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BIOMETRICS. Module Code: CA641 Week 11- Pairwise Sequence Alignment. Outline. Why should one do sequence comparison ? Dynamic programming alignment algorithms global alignment (Needleman- Wunsch ) local alignment (Smith-Waterman ) Heuristic alignment algorithms : FASTA , BLAST

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Module Code: CA641

Week 11- Pairwise Sequence Alignment


  • Whyshould one do sequence comparison?

  • Dynamic programming alignment algorithms

    • global alignment (Needleman-Wunsch)

    • local alignment (Smith-Waterman)

  • Heuristic alignment algorithms: FASTA, BLAST

    Acknowledgement: this presentation was created following Prof. LiviuCiortuz, “Computer Science” Faculty, “Al. I. Cuza” University, Iasi, Romania:

Why should one do sequence comparison?First success stories

  • 1984 (Russell Doolittle): similarity between the newly discovered ν-sis onco-gene in monkeys and a previously known gene PDGF(platelet derived growth factor) involved in controlled growth of the cell, suggested that the onco-gene does the right job at the wrong time

  • 1989: cystic fibrosis disease — an abnormally high content of sodium in the mucus in lungs:

  • Biologists suggested that this is due to a mutant gene (still unknown at that time, but narrowed down to a 1MB region) on chromosome 7. Comparison with (then) known genes found similaritywith a gene that encodes ATP , the adenosine triphosphate binding protein, which spans the cell membrane as an ion transport channel. Cystic fibrosis was then proved to be caused by the deletionof a triplet in the CFTR(cystic fibrosis transport regulator) gene.

Model organism

a non-human species - extensively studied to understand particular biological phenomena

used to research human disease

Escherichia coli

Drosophila melanogaster

Zea mays

Laboratory mice

Image source:

How to rank alignments: Scoring systems Notations

  • Consider 2 sequencesx and y of lengths n and m , respectively; xi is the i-th symbol (“residue”) in x and yj is the j -th symbol in y

  • For DNA, the alphabetis {A, C, G, T}. For proteins, the alphabet consists of 20 amino acids.

Sequence matching/alignment

  • Given two DNA sequences or proteins

    • X = x1x2x3..xm

    • Y = y1y2y3…yn,

      where xi, yi are from the alphabet Alf = {A, C, G, T}, what is their similarity?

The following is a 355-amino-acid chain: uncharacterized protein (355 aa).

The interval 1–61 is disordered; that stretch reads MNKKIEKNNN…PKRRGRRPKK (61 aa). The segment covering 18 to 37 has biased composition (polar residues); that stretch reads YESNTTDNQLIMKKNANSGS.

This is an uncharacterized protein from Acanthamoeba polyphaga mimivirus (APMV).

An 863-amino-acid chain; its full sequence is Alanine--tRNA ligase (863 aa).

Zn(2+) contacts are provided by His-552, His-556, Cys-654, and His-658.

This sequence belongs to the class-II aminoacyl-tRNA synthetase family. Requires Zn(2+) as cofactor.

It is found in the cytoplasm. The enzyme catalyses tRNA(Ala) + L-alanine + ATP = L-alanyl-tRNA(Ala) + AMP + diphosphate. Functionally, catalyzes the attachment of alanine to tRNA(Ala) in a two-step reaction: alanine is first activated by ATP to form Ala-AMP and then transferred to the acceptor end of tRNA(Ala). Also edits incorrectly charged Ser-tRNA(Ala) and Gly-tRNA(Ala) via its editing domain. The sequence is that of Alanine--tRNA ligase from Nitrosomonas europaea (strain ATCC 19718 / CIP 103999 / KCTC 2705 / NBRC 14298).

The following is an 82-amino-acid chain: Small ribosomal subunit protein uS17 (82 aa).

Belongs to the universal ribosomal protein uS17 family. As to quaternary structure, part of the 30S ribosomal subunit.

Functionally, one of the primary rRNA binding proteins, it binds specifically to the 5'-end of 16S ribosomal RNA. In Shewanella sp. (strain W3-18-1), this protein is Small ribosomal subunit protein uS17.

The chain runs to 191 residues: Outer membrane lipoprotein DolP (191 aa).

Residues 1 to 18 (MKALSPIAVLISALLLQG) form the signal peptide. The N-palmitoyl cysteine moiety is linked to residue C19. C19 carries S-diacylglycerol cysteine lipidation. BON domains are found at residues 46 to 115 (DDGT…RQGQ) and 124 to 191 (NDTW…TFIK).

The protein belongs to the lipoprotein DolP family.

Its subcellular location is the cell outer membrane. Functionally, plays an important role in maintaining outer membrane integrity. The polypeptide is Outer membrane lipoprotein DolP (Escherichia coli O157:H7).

• Seq. Alignment= a way to arrange the sequences of DNA, RNA or protein, i.e. regions of similarity can be identified

  • Example of seq. alignment:

  • Gapsmay be opened to improve alignment

A dot plot example

Gap Penalties

  • Types of gap penalties:

    • Linear score: ϒ (g) = -gd

    • Affine score: ϒ (g) = -d – (g-1)e


    • d > 0 is the gap open penalty,

    • e> 0 is the gap extension penalty,

    • g N is the length of the gap.

  • Note:

  • Usually e < d, therefore long insertions and deletions will be penalised less than they would have been penalised by a linear gap cost.

    • Examples from this presentation use d = -8.

DNA substitution matrices


Used in genome alignments

Dynamic programming

  • Better alignments will have a higher score. Therefore, the purpose is to maximize the score in order to find the optimal alignment.

  • Sometimes scores are assigned by other means as costs or edit distances, when a minimum cost of an alignment is searched.

  • Both approaches have been used in biological sequence comparison.

  • Dynamic programming is applied to both cases: the difference is searching for a minimum or maximum score of the alignment.

The score matrix for the following examples (from BLOSUM50)

Examples from this presentation use d = -8.

Global Alignment:Needleman–Wunsch Algorithm (1970)

  • Problem: Find the optimal global alignment of two sequences x = x1..xn, and y = y1..ym.

  • Idea: Use dynamic programming.

  • Initialisation:

    F(0,0) =0, F(i,0)=-id, F(0,j) = -jd, for i=1..n, j=1..m

  • Recurrence:

    There are three ways in which the best score F(i,j) of an alignment up to xi, yj could be obtained:

    F(i,j)= max 

    Fill in the matrix F from top left to bottom right.

  • Optimal score: F(n,m).

Filling in the dynamics programming matrix



Global Alignment: ExampleComputing the dynamic programming matrix

Global Alignment: Example (cont’d)Finding an optimal alignment

Local AlignmentSmith–Waterman Algorithm

  • Problem: Find the best local alignment of two sequences x and y, allowing gaps.

  • Idea: Modify the global alignment algorithm in such a way that it will end in a local alignment whenever the score becomes negative..

  • Initialisation:

    F(0,0) =0, F(i,0)= F(0,j) = 0, for i=1..n, j=1..m

  • Recurrence:

    There are three ways in which the best score F(i,j) of an alignment up to xi, yj could be obtained:

    F(i,j)= max 

    Fill in the matrix F from top left to bottom right.

  • Optimal score: maxi, j F(i,j).


For the local alignment algorithm to work,

  • Some (a,b) must be positive, otherwise the algorithm will not find any alignment at all;

  • The expected score of a random alignment should be negative, otherwise

    long matches between unrelated sequences will have the high score, just based on their length, and a true local alignment would be masked by a longer but incorrect one.

Local Alignment: Example

Additional links


Biometric Workshop – page 11

  • Q.3 Given 2 sequences



  • Build the matrix of maximal similarity between them, according to Smith-Waterman algorithm (local alignment), using the scores: match = 1; mismatch = -1; gap = -3.

  • What is the optimal alignment?

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